Gotham continues to be surprising, and a little frustrating, as a show. This episode, in particular, manages to show off its strengths and even address some weaknesses, while still having some problems.
For example, Jada Pinkett Smith dials it back a bit and starts showing why Fish Mooney should be a part of this show. Her training of her “weapon,” not to mention her dressing-down of a Niko Bellic knockoff, manages to be both funny and more than a little creepy. Similarly, the episode manages to tie in Bruce’s story in a way that makes sense both to the central plot and to the overall arcs of the show, revealing corruption within Wayne Enterprises and involving Bruce in what’s unfolding as a complicated drama about a corrupt city.
But there are still too damn many of those arcs. In addition to the central plot about the origins of the drug Venom and thus Bane’s poison of choice, there’s the Penguin’s rise to power; Maroni going against Falcone; Fish Mooney training her “weapon”; AND Bruce piecing together the real reasons behind his parent’s murder. What, they couldn’t cram in Barbara getting whined at by Montoya, too?
That said, the episode’s plot is stock, but largely carried by Daniel London‘s shell-shocked performance and by the fact that Viper, the Venom ancestor, kills you horribly. I can’t believe what this show gets away with; there may not be any blood as Viper users see their skeletal structure collapse, but man, all you need are the sound effects and body distortions to be grossed out. It’s an odd tribute to the horror comedy Street Trash, but it works.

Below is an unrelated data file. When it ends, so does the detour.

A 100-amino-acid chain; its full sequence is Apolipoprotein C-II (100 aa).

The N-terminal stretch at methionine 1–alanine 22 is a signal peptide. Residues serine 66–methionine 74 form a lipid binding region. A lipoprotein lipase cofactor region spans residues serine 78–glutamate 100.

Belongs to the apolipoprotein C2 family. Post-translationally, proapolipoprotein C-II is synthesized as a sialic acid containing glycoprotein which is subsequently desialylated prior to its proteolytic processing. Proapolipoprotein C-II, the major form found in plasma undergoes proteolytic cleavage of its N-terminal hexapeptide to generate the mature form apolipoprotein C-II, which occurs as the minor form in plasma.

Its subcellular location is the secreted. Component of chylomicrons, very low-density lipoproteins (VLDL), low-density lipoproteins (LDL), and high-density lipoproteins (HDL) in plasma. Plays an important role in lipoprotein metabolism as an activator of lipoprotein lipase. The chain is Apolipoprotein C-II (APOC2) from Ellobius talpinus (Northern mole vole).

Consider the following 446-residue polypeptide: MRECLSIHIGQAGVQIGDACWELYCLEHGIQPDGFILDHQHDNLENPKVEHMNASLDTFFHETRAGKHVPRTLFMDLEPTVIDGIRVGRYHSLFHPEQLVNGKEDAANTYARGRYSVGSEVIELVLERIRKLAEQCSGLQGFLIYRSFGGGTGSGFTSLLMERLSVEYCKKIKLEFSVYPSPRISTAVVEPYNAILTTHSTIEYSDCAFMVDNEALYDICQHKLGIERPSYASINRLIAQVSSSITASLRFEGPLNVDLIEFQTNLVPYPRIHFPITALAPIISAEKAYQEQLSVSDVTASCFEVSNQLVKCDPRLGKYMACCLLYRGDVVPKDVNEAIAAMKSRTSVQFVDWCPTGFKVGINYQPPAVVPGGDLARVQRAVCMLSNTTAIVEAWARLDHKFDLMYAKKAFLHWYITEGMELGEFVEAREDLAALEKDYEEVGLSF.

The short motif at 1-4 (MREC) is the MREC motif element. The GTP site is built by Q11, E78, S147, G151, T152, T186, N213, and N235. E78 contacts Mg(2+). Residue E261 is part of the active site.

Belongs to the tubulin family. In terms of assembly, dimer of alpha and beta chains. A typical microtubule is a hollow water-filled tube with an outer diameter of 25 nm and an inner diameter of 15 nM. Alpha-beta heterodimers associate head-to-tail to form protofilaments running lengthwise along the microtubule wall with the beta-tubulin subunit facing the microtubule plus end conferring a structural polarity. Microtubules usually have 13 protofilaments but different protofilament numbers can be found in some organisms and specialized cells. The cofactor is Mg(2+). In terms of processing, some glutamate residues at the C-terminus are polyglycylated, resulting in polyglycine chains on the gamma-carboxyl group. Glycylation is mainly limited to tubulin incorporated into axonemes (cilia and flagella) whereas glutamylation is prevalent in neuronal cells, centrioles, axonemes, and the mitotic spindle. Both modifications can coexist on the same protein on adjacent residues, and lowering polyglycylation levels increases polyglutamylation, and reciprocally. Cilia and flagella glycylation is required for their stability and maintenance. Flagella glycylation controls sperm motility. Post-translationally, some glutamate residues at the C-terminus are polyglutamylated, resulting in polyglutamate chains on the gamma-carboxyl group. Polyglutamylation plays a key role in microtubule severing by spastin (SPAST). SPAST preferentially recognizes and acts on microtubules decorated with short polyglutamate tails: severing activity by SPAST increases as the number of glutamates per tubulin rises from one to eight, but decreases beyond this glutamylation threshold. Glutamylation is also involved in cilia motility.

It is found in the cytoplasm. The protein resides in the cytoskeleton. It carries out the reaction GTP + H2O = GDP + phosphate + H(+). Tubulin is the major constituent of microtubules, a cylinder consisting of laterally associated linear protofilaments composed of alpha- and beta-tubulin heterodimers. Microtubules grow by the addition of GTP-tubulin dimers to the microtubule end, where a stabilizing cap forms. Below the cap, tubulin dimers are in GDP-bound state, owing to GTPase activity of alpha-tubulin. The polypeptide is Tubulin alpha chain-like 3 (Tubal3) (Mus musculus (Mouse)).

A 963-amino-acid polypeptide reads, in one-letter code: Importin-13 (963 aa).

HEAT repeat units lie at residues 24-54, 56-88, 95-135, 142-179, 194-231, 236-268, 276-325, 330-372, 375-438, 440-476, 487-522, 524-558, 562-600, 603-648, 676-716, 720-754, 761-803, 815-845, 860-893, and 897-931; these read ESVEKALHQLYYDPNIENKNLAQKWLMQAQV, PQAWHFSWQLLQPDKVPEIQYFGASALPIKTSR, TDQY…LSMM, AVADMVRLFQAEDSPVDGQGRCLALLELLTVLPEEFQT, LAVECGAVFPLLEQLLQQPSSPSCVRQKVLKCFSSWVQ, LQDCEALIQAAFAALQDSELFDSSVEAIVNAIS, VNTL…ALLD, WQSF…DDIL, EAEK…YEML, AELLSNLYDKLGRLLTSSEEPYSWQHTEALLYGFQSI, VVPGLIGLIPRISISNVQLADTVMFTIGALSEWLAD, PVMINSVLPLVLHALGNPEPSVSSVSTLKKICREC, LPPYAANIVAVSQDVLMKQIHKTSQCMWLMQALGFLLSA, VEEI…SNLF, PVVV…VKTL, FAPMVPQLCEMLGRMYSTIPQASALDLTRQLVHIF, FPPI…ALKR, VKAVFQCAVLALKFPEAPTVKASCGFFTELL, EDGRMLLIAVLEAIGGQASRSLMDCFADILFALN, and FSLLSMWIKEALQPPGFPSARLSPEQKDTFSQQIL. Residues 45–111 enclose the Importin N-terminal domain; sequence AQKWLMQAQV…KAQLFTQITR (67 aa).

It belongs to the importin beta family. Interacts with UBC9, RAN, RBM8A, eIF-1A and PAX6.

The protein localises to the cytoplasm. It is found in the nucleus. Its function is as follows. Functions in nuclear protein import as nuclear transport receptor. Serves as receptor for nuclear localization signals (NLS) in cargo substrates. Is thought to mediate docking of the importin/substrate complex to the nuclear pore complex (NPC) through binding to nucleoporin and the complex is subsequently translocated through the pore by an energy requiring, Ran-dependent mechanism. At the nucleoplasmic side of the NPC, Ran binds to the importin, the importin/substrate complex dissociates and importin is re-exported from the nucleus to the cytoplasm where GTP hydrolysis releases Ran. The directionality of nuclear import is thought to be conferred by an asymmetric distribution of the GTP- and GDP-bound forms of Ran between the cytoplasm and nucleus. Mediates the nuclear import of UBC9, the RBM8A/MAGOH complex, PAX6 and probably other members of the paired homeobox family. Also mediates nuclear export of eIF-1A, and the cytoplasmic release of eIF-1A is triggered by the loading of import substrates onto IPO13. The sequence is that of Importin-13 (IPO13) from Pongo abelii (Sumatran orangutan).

The episode is leavened somewhat by the show realizing that it needs to give all the funny lines to Donal Logue and just let Ben MacKenzie play off him. It’s also another clever use of a supervillain without actually dragging him into things; we never hear the name “Bane” once, and knowing who he is isn’t integral to the plot. The show’s really excelling in using elements of Batman without being a show about Batman, and considering it needed that to work, it’s a good sign.
In short, Gotham is becoming more focused as a show, something that needed to happen. And it’s beginning to balance the fairly intriguing story of how the Wayne murders were a political hit with a complicated background with its sometimes campy villain-of-the-week style. But it still needs to tie some of its threads together, and we’re intensely curious to see how that’ll come together.